From: Ocean Optics
Posted: Sunday, August 12, 2012
Curiosity Rover with Ocean Optics instruments onboard survives rigorous descent to surface of the red planet
Three Ocean Optics instruments have completed their eight month journey to Mars to study soil composition as part of the ChemCam mission. NASA's Mars Science Lab rover, Curiosity, was launched last November carrying customized Ocean Optics HR2000 spectrometers.
The Curiosity Rover has the most advanced scientific instrumentation ever used to study the surface of Mars, and weighing in at 1 ton, has the heaviest payload. The 7 minute descent through Mars' atmosphere relied on a complex landing sequence never before attempted. To withstand the rigors of space travel and descent, the onboard Ocean Optics spectrometers were modified to handle extreme temperature ranges, radiation, shock and vibration.
After 14 tense minutes of waiting (the amount of time it takes for a signal to reach NASA's mission control from Mars), NASA was able to confirm that Curiosity survived the descent intact. Shortly after, it beamed back the first pictures from the surface of the Gale Crater where it landed. Now, the work begins for the Ocean Optics spectrometers as the rover journeys to Mount Sharp, a 3 mile high mountain inside the crater, collecting data as it goes.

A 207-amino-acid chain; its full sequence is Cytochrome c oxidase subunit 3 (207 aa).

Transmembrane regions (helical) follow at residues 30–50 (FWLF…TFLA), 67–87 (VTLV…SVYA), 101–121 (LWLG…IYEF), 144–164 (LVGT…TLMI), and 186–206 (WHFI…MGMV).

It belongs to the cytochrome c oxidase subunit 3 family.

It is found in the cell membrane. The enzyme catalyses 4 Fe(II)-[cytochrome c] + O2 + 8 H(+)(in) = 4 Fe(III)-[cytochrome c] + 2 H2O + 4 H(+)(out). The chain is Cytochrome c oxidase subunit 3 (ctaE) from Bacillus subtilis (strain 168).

The three modular HR2000 high-resolution miniature fiber optic spectrometers will study Martian rock and soil composition using Laser Induced Breakdown Spectroscopy (LIBS). Each ChemCam spectrometer is configured to detect elemental signatures over a different wavelength of light: 240-336 nm, 380-470 nm, and 470-850 nm. The use of the three spectrometers simplifies the design and creates redundancy, as many elements under study have spectral lines in more than one of the spectral ranges covered by the three units.
Ocean Optics equipment has been used by NASA researchers for missions both on Earth and in space. A custom Ocean Optics spectrometer named ALICE was instrumental in detecting the presence of water ice on the moon during the LCROSS mission. The company's modular Jaz spectrometer scaled Mt. Everest with a team that included NASA astronaut Scott Parazynski to measure solar irradiance at extreme altitude.
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